Sarah Howell didn’t intend to become a minister, even though she grew up surrounded by church influences.
Her father, the Rev. James Howell, was senior pastor of Davidson United Methodist Church for most of her childhood before he became senior pastor of Myers Park United Methodist. Through her father, Sarah Howell was familiar with Duke Divinity School.
“I never encouraged Sarah to become a pastor,” James Howell wrote in an email. “She went off to school (at Duke University), and I figured she’d be a medieval historian or a musician or a writer.”
But Sarah Howell, a graduate of Myers Park High School, said she was hooked after she took her first religion class, although she first considered a career in nonprofit work or academics. She eventually enrolled in Duke Divinity School and became an ordained minister. She’s now 27 and serves as associate minister at Centenary United Methodist Church in Winston-Salem.
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On Oct. 19, the father and daughter will speak together for the first time in a formal setting at 4 p.m. at the Gathering Space of the Charlotte campus of Union Presbyterian Seminary.
They will discuss their unique perspectives on the church’s past and future.
“We hope to explore what’s been lovely and ugly about where the church has been, and take that as a window into where the church will be heading,” James Howell said.
James Howell said Union Seminary originally asked him to make a presentation, and as he and faculty member Richard Boyce hashed through ideas, Howell kept saying, “You know, my daughter is really wise about this,” or “I'll check in with my daughter to get her perspective.”
“Finally, (Boyce) and I settled on the joint presentation notion, which I think is pretty cool,” Howell said.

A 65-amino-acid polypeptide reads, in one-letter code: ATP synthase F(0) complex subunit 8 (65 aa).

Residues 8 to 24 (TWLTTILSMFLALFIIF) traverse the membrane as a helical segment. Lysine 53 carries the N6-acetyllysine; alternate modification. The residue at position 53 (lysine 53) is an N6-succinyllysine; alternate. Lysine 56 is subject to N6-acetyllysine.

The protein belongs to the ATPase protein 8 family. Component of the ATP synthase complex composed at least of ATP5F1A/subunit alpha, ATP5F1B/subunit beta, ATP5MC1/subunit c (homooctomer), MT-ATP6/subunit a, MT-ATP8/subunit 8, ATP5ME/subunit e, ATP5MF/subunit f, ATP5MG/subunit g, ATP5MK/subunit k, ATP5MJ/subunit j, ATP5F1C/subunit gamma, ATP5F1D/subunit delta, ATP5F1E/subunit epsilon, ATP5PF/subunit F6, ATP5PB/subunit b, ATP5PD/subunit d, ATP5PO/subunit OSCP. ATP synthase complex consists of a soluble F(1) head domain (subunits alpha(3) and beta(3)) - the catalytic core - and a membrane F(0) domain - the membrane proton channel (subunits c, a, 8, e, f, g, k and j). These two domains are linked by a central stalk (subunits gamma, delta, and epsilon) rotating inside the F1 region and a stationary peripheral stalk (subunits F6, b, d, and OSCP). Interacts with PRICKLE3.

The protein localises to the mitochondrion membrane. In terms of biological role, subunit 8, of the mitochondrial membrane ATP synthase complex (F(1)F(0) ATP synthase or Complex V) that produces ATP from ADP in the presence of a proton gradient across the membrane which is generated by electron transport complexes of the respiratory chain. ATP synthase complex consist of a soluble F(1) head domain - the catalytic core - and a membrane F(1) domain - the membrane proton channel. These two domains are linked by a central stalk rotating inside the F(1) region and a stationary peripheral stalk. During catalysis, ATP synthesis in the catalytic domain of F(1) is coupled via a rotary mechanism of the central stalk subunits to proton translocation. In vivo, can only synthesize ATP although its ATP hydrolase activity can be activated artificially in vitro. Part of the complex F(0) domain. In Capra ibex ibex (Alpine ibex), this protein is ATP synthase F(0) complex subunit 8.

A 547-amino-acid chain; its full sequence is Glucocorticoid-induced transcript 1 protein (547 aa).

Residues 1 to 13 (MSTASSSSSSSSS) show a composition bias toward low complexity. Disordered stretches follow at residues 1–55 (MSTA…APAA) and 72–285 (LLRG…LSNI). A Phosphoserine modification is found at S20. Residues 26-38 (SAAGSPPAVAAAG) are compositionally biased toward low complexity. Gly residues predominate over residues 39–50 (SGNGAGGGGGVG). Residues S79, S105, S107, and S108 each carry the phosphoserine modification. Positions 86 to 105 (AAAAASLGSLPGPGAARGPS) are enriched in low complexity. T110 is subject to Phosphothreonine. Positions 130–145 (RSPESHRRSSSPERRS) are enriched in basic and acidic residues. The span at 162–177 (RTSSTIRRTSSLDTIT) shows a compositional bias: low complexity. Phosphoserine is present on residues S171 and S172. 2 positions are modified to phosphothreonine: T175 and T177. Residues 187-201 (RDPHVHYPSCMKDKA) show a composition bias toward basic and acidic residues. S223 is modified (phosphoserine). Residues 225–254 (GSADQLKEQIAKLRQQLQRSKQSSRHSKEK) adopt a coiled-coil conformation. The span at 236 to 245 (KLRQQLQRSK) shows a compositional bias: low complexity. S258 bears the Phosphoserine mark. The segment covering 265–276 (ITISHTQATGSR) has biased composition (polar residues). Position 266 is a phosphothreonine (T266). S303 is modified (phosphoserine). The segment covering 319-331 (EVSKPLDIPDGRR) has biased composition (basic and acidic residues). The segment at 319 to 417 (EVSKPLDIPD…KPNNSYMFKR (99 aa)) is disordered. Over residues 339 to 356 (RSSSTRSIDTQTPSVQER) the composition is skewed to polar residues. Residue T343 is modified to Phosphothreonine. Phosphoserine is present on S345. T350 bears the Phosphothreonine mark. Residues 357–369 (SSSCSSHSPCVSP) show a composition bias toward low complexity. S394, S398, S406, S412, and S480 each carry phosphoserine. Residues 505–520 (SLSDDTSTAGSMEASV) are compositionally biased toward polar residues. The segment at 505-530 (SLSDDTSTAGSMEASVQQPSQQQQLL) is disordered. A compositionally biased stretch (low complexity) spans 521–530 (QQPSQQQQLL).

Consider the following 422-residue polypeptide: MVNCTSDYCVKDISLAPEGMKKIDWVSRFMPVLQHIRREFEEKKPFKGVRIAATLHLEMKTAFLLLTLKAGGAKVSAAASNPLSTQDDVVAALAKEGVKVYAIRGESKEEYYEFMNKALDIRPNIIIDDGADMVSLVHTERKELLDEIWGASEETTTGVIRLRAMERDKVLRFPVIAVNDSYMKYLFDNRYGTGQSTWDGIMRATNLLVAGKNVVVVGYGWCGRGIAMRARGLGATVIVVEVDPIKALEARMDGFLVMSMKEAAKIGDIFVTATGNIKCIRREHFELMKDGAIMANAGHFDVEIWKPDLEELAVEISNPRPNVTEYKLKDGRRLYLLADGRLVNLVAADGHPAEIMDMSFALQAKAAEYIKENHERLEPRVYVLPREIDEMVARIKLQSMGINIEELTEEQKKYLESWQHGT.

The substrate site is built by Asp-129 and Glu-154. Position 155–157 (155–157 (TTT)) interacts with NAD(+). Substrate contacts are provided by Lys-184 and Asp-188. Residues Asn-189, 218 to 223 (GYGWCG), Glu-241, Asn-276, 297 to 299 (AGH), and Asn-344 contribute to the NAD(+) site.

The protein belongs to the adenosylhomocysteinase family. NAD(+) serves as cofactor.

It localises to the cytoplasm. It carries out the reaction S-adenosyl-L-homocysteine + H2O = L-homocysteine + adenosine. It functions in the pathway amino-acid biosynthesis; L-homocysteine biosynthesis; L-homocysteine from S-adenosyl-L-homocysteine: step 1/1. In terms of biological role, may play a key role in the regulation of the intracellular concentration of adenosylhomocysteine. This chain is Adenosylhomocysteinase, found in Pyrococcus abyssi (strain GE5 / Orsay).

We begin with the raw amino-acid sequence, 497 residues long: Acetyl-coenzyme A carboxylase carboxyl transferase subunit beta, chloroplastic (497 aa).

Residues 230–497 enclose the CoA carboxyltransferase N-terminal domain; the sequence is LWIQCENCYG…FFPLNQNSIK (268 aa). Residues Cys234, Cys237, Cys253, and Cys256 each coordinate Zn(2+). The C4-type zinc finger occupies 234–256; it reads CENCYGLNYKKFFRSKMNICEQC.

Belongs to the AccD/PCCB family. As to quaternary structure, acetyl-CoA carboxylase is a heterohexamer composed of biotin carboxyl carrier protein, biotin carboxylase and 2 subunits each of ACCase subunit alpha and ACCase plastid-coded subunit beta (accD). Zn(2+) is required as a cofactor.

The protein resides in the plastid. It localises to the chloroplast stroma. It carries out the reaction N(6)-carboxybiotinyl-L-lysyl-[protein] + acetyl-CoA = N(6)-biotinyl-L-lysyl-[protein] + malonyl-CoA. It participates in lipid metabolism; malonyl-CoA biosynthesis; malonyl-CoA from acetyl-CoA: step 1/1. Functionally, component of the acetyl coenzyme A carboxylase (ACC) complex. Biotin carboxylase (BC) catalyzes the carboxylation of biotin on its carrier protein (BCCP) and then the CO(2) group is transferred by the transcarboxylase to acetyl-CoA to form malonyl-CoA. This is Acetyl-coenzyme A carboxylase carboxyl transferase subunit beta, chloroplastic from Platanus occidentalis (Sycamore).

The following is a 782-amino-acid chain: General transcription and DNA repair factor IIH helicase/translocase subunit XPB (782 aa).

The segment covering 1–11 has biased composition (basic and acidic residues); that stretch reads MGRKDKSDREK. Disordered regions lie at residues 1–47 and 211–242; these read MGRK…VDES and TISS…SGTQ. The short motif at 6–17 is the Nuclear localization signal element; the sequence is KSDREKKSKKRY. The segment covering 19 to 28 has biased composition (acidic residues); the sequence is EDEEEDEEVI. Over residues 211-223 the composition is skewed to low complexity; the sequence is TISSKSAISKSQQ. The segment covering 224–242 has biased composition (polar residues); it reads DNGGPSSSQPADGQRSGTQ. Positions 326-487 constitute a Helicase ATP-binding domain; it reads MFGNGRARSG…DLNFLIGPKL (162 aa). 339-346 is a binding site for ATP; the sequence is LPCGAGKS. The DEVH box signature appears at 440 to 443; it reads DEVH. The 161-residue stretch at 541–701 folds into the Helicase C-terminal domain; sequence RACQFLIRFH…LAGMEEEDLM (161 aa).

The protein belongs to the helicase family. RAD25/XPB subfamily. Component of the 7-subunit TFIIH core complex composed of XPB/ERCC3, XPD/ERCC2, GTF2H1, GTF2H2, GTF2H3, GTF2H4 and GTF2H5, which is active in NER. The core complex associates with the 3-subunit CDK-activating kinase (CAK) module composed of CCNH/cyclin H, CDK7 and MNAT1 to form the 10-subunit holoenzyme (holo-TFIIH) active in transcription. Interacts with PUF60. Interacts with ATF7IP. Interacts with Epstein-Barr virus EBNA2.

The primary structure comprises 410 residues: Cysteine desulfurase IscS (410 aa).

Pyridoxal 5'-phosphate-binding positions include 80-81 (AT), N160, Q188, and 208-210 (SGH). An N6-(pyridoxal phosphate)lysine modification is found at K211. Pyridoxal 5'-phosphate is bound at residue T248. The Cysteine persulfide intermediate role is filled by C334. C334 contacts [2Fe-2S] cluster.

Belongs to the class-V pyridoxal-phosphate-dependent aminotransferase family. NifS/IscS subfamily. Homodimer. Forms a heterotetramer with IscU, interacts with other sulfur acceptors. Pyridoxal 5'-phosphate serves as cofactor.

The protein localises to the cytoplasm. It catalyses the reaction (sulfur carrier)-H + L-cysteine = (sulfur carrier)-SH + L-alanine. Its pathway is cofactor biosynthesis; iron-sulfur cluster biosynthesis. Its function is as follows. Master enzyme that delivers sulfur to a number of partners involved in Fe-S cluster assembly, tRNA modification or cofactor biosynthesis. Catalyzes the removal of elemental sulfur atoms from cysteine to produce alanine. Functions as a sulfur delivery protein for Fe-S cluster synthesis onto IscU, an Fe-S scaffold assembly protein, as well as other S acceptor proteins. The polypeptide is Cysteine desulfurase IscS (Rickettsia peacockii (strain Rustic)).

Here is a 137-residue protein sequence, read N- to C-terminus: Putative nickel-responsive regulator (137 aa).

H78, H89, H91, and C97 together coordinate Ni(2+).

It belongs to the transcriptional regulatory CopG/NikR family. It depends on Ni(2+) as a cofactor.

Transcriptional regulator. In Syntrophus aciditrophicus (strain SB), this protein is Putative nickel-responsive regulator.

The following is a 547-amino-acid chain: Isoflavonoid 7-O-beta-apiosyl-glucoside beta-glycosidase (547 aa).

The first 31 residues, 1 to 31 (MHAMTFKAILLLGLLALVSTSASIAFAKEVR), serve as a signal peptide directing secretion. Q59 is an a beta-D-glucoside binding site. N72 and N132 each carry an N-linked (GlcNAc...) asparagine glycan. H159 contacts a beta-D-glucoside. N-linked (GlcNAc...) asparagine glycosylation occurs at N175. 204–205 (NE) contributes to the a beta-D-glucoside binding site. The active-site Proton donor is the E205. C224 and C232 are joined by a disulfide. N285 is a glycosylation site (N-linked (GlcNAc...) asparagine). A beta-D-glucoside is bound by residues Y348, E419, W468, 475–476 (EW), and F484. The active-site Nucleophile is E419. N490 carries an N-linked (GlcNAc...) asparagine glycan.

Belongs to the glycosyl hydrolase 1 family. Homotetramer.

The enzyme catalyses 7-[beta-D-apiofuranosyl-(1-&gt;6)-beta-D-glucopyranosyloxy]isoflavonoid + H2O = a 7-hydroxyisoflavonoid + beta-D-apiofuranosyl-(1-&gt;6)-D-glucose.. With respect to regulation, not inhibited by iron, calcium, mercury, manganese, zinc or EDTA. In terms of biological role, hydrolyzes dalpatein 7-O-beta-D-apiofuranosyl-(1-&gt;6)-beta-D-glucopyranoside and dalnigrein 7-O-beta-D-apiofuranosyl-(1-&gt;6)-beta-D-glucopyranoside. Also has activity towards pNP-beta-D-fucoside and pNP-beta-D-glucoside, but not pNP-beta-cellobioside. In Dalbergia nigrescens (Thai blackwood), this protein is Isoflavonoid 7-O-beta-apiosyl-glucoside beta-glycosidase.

Sarah Howell said she and her father’s viewpoints, even though separated by their 31-year age difference, do have points of connection.
She said her generation tends to question the institutionalism of the church more than her dad’s generation.
“I feel like I do that a lot in myself and in my work, which for me is helpful for the church providing its mission and purpose,” she said.
While she’s not interested in throwing out all tradition, Sarah Howell has found ways to innovate in her ministry. An example is her mid-week Roots Revival service, which features Americana and roots-based music and uses secular music in its teaching and preaching segment.
The liturgical service also features old hymns and traditional music.
“It’s been a really fun experiment in worship design and in community building for me,” she said.
She also helps plan the church’s four Sunday worship services and works in women’s ministries and with local and international missions. She returned from a short mission trip to Haiti in mid-October.
James Howell said many people are fearful, nostalgic or retrenching about church, but he and his daughter believe there’s a healthy and faithful way forward.
“Church will change dramatically by the time she’s my age,” he said. “So there are questions about how to worship, how moral issues shape us now, how to be church in a culture that increasingly cares little about church....”
James Howell said he and his daughter often talk about church because it is a shared vocation, and Sarah Howell said her dad has become a valued source of advice.
“I would have supported whatever (Sarah’s) calling turned out to be, although it’s fun doing the same kind of thing,” Howell wrote. “I can loan her my books.”